What happened? I think the problem started when Yahweh created man and brought him into the divine council. In Genesis we learn that the first man, Adam, was created by God and then brought into Eden, the cosmic mountain, the dwelling place of Yahweh, the place where Yahweh holds council. So, Adam was brought into the garden, into an intimate relationship with Yahweh and the divine council. Adam and Eve walked in the garden with Yahweh. They dwelt in His presence.

You know what happens next. Man is tempted, and he sins. The Book of Jubilees says that Adam was in the garden for seven years before he sinned. So, what caused man to sin? The text says it was a serpent who tempted Eve,

Now the serpent was more crafty than any other beast of the field that the LORD God had made. He said to the woman, "Did God actually say, 'You shall not eat of any tree in the garden'?" Genesis 3:1 ESV

We see here that it was the "serpent" who tempted them. Revelation 12:9 tells us that the serpent was Satan. I believe that this "serpent" was a divine being from the divine council and not a member of the animal kingdom. This watcher chose to oppose Yahweh's plan for humanity by prompting humans to disobey Yahweh so that they would either be killed or removed from Eden and Yahweh's council and family.

Notice Yahweh's promise after the fall of Adam and Eve:

I will put enmity between you and the woman, and between your offspring and her offspring; he shall bruise your head, and you shall bruise his heel." Genesis 3:15 ESV

This verse is often called the protoevangelium (literally, "first gospel") because it is the Bible's first prediction of a Savior. This is the "mother prophecy" of all of the prophecies in the Bible. This is a prophecy of Christ overcoming Satan. Eve's seed, a human being, will come and fix what Adam has done. A deliverer will come. It is my understanding that the gods understood this promise of a coming redeemer who would be human, so the gods' next strategic move was an attempt to destroy the human race by genetically corrupting the human line so that it was no longer truly human. We see this in Genesis 6.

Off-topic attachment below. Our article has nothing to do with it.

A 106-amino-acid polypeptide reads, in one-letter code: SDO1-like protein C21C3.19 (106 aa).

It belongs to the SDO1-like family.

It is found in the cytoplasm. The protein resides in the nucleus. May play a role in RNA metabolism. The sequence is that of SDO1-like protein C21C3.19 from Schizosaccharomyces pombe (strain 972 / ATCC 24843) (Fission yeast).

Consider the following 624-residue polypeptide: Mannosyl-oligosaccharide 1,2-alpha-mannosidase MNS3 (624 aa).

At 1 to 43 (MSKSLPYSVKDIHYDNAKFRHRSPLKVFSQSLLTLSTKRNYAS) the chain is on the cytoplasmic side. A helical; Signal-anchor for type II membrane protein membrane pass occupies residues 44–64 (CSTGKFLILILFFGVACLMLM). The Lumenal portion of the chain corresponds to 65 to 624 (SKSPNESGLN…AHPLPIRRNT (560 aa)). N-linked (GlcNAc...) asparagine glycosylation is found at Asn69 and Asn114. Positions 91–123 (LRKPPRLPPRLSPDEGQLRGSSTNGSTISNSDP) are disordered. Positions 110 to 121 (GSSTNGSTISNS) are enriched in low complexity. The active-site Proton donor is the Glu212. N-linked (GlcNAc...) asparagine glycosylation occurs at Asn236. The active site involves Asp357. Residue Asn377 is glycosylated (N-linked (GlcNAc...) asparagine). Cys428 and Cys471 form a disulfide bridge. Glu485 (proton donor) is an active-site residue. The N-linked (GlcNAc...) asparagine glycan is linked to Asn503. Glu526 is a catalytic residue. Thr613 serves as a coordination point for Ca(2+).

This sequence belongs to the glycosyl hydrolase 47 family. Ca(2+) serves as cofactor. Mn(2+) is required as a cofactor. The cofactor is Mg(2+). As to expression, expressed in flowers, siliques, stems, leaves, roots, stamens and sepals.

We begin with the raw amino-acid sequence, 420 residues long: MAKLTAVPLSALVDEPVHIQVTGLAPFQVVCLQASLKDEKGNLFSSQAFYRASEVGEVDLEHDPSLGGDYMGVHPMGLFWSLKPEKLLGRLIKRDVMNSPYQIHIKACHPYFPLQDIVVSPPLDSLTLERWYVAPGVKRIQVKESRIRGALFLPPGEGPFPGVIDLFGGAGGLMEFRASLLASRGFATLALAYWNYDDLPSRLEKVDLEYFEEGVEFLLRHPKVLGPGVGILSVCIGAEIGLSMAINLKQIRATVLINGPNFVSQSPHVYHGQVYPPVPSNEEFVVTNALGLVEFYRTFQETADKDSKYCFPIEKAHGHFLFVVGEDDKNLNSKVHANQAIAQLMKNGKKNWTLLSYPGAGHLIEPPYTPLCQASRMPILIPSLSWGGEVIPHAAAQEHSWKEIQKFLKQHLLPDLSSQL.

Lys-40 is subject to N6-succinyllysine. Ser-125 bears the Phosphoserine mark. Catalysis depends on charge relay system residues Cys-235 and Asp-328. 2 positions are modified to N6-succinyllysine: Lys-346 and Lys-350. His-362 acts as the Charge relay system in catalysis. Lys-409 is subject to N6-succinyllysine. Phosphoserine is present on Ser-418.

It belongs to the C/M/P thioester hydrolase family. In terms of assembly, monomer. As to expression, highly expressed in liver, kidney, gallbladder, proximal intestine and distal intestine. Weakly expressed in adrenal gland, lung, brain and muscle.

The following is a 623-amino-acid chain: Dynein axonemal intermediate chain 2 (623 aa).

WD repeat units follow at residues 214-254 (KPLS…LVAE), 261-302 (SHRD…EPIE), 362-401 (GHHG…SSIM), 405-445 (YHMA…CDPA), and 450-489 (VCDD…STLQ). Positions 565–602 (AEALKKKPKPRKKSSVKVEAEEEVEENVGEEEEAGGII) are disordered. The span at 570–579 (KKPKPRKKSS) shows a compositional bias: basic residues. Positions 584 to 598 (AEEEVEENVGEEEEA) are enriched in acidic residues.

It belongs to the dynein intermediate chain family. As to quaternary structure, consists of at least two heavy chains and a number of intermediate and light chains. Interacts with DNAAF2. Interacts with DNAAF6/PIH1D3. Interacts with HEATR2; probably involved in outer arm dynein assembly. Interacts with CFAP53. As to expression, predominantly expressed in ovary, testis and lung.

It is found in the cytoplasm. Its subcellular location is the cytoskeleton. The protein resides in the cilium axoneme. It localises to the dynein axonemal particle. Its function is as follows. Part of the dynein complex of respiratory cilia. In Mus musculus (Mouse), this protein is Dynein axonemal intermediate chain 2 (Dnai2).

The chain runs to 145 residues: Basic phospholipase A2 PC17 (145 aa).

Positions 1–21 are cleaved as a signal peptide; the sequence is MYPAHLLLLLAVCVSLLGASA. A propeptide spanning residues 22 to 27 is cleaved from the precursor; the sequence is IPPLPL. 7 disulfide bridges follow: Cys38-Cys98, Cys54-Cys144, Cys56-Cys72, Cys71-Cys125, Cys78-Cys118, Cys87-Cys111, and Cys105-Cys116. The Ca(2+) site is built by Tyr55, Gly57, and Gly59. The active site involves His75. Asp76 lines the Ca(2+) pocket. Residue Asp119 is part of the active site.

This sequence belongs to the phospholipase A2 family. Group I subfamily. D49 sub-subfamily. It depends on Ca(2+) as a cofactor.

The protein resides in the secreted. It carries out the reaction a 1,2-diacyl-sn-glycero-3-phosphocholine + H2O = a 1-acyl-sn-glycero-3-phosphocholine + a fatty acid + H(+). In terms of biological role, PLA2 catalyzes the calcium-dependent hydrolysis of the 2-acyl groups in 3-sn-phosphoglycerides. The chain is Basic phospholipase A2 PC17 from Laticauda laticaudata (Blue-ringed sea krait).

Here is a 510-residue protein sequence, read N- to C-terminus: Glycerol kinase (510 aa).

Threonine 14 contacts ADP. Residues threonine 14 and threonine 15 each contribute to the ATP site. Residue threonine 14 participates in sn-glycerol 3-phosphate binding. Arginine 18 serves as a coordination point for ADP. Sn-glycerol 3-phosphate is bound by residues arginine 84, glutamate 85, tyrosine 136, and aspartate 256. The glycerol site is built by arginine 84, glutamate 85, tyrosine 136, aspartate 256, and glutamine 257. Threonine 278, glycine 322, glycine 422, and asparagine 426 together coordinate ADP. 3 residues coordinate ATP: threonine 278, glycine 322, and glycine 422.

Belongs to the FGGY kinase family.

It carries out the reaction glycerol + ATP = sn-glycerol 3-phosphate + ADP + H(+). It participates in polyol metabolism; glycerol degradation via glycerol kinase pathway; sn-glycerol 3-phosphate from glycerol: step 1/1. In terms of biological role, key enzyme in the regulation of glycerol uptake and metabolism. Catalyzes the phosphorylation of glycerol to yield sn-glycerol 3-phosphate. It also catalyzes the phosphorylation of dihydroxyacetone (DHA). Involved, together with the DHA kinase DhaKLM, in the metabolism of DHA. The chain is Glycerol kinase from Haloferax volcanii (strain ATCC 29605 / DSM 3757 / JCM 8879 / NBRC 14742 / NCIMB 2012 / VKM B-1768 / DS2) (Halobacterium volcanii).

When man began to multiply on the face of the land and daughters were born to them, the sons of God saw that the daughters of man were attractive. And they took as their wives any they chose. Then the LORD said, "My Spirit shall not abide in man forever, for he is flesh: his days shall be 120 years." The Nephilim were on the earth in those days, and also afterward, when the sons of God came in to the daughters of man and they bore children to them. These were the mighty men who were of old, the men of renown. Genesis 6:1-4 ESV

The "Sons of God" of verses 2 and 4 are rebellious divine beings from God's heavenly host, also called "Watchers," which have taken the form of masculine human-like creatures. These gods married women of the human race (either Cainites or Sethites), thus violating the heavenly/earthly division that Yahweh established. The hybrid offspring of this abominable union were the giants called Nephilim.

We have Satan corrupting man in the Garden, then we have Watchers/Sons of God corrupting the gene pool with hybrid beings, and we have the Nephilim corrupting and destroying humans in Genesis 6.

This incident is not that big of a deal to us. Most try to make the "sons of god" in this text humans. But from the writings of the Second Temple Period, we see that they believed that the reason that wickedness so permeates the earth was a result of three incidents,

  1. the fall of Adam and Eve
  2. he sin of the Watchers in Genesis 6
  3. The Tower of Babel in Genesis 11

Because of Genesis 3, the fall, and Genesis 6, men were evil and disobedient to Yahweh. In Genesis 11 it reaches its summit in the Tower of Babel. In Genesis 10, the table of nations, Yahweh divides Noah's descendants into 70 different nations. This is recorded in Genesis 10.

These are the clans of the sons of Noah, according to their genealogies, in their nations, and from these the nations spread abroad on the earth after the flood. Genesis 10:32 ESV

The three sons of Noah are listed in this chapter along with their many descendants who make up the 70 nations in this list. What is interesting is that each list ends with the phrase "each with their own language" (verses 5, 20, 31). This story assumes that the nations are already divided up with their own languages. But the division doesn't happen until chapter 11. I believe that Genesis 10-11 are not arranged in chronological order but instead have been placed in reverse order for a thematic reason.